Walter Matthau plays a professional killer going by the name of Trabucco, who is on his way to rub out gangster Rudy "Disco" Gambola, set to testify against the mob. As Trabucco heads off ... See full summary »
Director Billy Wilder salutes his idol, Ernst Lubitsch, with this comedy about a middle-aged playboy fascinated by the daughter of a private detective who has been hired to entrap him with the wife of a client.
A frustrated former big-city journalist now stuck working for an Albuquerque newspaper exploits a story about a man trapped in a cave to re-jump start his career, but the situation quickly escalates into an out-of-control circus.
Avoiding to settle in a nursing home, Joseph Kotcher, a retired salesman, is obliged to leave his son's family. He embarks on a road trip during which he strikes up a friendship with a ... See full summary »
Originally made with a German soundtrack for screening in occupied Germany and Austria, this film was the first documentary to show what the Allies found when they liberated the Nazi ... See full summary »
Walter Matthau plays a professional killer going by the name of Trabucco, who is on his way to rub out gangster Rudy "Disco" Gambola, set to testify against the mob. As Trabucco heads off to a hotel across the street from the courthouse where he plans to set his hit, he runs into the depressed Victor Clooney, who laments the fact that his wife has left him for the head of a weird Californian sex clinic. Trabucco keeps walking and sets up his rifle in a hotel room. He is disturbed by Victor trying to hang himself in the adjoining hotel room and tries to prevent him from killing himself by restraining him, but Victor breaks loose and climbs onto the ledge of the hotel window. To get Victor to come back in, he agrees to drive him to the clinic to see his wife. The two go to the clinic where Victor's wife Celia informs Victor that she is in love in the head of the clinic, quack Dr. Zuckerbrot. When Victor finds out that Celia is filing for divorce, he heads back to the hotel to kill ... Written by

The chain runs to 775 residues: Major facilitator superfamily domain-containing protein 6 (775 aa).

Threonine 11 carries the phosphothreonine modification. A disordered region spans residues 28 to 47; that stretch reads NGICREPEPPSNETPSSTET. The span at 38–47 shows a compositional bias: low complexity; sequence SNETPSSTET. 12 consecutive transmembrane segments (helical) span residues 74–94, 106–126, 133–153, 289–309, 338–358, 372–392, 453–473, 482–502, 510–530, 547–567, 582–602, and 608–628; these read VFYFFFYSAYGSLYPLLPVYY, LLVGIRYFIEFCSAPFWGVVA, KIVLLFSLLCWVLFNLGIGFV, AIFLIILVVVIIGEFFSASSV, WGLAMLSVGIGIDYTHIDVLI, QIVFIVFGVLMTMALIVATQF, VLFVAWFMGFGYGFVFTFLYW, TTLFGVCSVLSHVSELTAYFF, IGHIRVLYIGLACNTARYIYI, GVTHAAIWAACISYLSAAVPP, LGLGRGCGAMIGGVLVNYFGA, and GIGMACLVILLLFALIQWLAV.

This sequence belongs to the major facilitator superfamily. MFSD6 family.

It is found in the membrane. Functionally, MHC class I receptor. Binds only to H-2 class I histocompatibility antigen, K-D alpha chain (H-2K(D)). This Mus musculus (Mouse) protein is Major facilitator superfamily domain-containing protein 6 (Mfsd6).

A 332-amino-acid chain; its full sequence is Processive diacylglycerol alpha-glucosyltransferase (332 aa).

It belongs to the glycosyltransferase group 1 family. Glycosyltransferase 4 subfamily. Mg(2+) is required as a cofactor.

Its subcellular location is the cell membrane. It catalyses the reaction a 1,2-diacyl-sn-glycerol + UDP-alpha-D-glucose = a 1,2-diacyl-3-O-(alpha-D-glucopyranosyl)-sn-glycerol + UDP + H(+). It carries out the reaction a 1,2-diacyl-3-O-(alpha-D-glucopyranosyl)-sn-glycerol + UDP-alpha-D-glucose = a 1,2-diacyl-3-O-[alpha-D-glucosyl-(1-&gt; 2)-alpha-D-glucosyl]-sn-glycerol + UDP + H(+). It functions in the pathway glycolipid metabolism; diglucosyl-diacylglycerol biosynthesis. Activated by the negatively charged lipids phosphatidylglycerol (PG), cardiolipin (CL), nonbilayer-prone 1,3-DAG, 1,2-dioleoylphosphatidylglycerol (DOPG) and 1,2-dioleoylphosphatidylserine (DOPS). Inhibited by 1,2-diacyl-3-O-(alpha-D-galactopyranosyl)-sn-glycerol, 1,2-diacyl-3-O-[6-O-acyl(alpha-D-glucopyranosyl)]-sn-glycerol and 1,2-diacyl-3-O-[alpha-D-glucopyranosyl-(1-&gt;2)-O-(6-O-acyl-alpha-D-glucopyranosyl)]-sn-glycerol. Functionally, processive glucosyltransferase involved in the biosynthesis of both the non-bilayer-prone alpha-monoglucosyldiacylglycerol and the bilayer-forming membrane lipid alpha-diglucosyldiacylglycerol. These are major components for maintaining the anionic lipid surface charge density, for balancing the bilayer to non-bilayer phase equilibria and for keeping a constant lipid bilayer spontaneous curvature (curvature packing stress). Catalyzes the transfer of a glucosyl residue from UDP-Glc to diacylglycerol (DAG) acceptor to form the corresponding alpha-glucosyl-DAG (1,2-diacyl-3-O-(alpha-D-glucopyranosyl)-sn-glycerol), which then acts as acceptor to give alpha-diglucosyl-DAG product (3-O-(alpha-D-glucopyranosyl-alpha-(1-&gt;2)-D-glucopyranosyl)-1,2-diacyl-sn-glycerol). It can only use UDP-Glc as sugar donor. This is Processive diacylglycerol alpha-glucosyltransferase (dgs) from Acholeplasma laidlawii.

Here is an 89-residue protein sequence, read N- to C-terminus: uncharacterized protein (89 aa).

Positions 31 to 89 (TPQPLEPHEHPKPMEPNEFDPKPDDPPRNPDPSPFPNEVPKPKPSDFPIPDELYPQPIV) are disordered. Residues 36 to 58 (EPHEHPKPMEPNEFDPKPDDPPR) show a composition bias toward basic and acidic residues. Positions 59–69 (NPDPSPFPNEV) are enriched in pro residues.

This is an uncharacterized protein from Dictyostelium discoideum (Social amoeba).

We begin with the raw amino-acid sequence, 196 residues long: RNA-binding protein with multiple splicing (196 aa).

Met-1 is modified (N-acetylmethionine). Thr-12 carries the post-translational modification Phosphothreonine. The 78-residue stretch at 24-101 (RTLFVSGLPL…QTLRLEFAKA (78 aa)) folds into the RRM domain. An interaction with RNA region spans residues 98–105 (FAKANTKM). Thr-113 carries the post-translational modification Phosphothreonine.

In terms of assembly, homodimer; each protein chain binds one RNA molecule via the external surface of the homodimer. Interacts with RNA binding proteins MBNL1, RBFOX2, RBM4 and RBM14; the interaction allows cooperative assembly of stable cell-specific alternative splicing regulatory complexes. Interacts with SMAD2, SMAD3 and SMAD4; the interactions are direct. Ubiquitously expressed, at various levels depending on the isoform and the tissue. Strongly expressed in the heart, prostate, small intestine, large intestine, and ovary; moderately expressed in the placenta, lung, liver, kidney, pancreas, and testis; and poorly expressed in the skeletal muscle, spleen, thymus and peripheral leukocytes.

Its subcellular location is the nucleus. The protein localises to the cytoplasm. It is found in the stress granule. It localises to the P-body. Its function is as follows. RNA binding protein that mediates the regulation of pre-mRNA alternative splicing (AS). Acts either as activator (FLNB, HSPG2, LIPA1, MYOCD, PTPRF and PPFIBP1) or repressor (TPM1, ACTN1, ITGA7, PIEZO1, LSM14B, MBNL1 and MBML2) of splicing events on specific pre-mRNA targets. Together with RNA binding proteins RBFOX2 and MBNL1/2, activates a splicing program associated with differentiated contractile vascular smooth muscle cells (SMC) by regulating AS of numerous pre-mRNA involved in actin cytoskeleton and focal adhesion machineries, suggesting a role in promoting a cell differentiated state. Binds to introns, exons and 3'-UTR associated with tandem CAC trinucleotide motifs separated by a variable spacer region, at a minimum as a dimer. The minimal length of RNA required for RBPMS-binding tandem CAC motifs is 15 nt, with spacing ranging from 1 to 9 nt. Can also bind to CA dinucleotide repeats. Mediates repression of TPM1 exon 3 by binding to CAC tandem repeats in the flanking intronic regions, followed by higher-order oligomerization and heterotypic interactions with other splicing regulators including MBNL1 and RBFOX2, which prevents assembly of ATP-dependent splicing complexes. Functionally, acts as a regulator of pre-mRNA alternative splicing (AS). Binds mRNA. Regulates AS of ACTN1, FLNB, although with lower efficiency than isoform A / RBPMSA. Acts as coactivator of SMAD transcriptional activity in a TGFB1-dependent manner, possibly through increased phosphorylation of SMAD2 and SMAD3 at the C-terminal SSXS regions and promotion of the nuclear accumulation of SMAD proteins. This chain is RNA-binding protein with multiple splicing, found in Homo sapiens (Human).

Premature ejaculation means always having to say you're sorry
This is an unduly ignored comedic masterpiece. In his last movie, Billy Wilder went all out and showed that he still had it in him. Not that I'd had any doubts beforehand. I usually don't obsess about the cast, but in this case I'll make an exception: Walter Matthau, Jack Lemmon, Paula Prentiss and Klaus Kinski make a memorable (and unlikely) lineup of some of my favourite actors (with the comedic couple Lemmon-Matthau adding up to much more than the sum of its parts). I wonder how Wilder and Kinski got along on the set.
This is the English-language adaptation of French comedy L'emmerdeur (The Bullshitter), which I'm now really looking forward to see.
The only thing I didn't like about this movie was the title.
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